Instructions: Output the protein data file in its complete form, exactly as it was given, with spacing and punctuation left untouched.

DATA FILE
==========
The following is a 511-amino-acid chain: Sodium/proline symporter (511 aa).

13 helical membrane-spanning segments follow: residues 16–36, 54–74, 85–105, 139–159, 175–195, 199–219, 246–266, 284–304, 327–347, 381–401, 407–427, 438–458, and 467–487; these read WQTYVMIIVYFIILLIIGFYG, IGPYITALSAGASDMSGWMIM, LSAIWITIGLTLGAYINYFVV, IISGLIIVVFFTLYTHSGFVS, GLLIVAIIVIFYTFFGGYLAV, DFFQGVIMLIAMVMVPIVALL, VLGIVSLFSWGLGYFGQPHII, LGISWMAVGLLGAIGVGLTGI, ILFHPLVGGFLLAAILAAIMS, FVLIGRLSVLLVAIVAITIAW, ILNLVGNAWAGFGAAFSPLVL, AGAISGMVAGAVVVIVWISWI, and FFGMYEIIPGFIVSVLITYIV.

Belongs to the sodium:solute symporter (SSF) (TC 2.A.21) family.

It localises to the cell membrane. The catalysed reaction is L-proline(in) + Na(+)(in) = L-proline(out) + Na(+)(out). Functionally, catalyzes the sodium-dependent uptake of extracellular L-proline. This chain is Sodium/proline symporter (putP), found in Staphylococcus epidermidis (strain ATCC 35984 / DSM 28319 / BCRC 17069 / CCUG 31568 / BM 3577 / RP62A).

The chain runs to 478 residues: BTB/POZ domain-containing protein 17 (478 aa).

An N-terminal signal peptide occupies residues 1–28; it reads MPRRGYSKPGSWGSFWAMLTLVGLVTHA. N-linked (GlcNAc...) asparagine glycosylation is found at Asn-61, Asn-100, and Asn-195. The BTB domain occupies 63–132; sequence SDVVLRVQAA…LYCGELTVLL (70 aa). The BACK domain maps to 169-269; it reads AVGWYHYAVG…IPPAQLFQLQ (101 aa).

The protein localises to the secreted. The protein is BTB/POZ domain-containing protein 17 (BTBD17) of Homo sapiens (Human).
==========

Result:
The following is a 511-amino-acid chain: Sodium/proline symporter (511 aa).

13 helical membrane-spanning segments follow: residues 16–36, 54–74, 85–105, 139–159, 175–195, 199–219, 246–266, 284–304, 327–347, 381–401, 407–427, 438–458, and 467–487; these read WQTYVMIIVYFIILLIIGFYG, IGPYITALSAGASDMSGWMIM, LSAIWITIGLTLGAYINYFVV, IISGLIIVVFFTLYTHSGFVS, GLLIVAIIVIFYTFFGGYLAV, DFFQGVIMLIAMVMVPIVALL, VLGIVSLFSWGLGYFGQPHII, LGISWMAVGLLGAIGVGLTGI, ILFHPLVGGFLLAAILAAIMS, FVLIGRLSVLLVAIVAITIAW, ILNLVGNAWAGFGAAFSPLVL, AGAISGMVAGAVVVIVWISWI, and FFGMYEIIPGFIVSVLITYIV.

Belongs to the sodium:solute symporter (SSF) (TC 2.A.21) family.

It localises to the cell membrane. The catalysed reaction is L-proline(in) + Na(+)(in) = L-proline(out) + Na(+)(out). Functionally, catalyzes the sodium-dependent uptake of extracellular L-proline. This chain is Sodium/proline symporter (putP), found in Staphylococcus epidermidis (strain ATCC 35984 / DSM 28319 / BCRC 17069 / CCUG 31568 / BM 3577 / RP62A).

The chain runs to 478 residues: BTB/POZ domain-containing protein 17 (478 aa).

An N-terminal signal peptide occupies residues 1–28; it reads MPRRGYSKPGSWGSFWAMLTLVGLVTHA. N-linked (GlcNAc...) asparagine glycosylation is found at Asn-61, Asn-100, and Asn-195. The BTB domain occupies 63–132; sequence SDVVLRVQAA…LYCGELTVLL (70 aa). The BACK domain maps to 169-269; it reads AVGWYHYAVG…IPPAQLFQLQ (101 aa).

The protein localises to the secreted. The protein is BTB/POZ domain-containing protein 17 (BTBD17) of Homo sapiens (Human).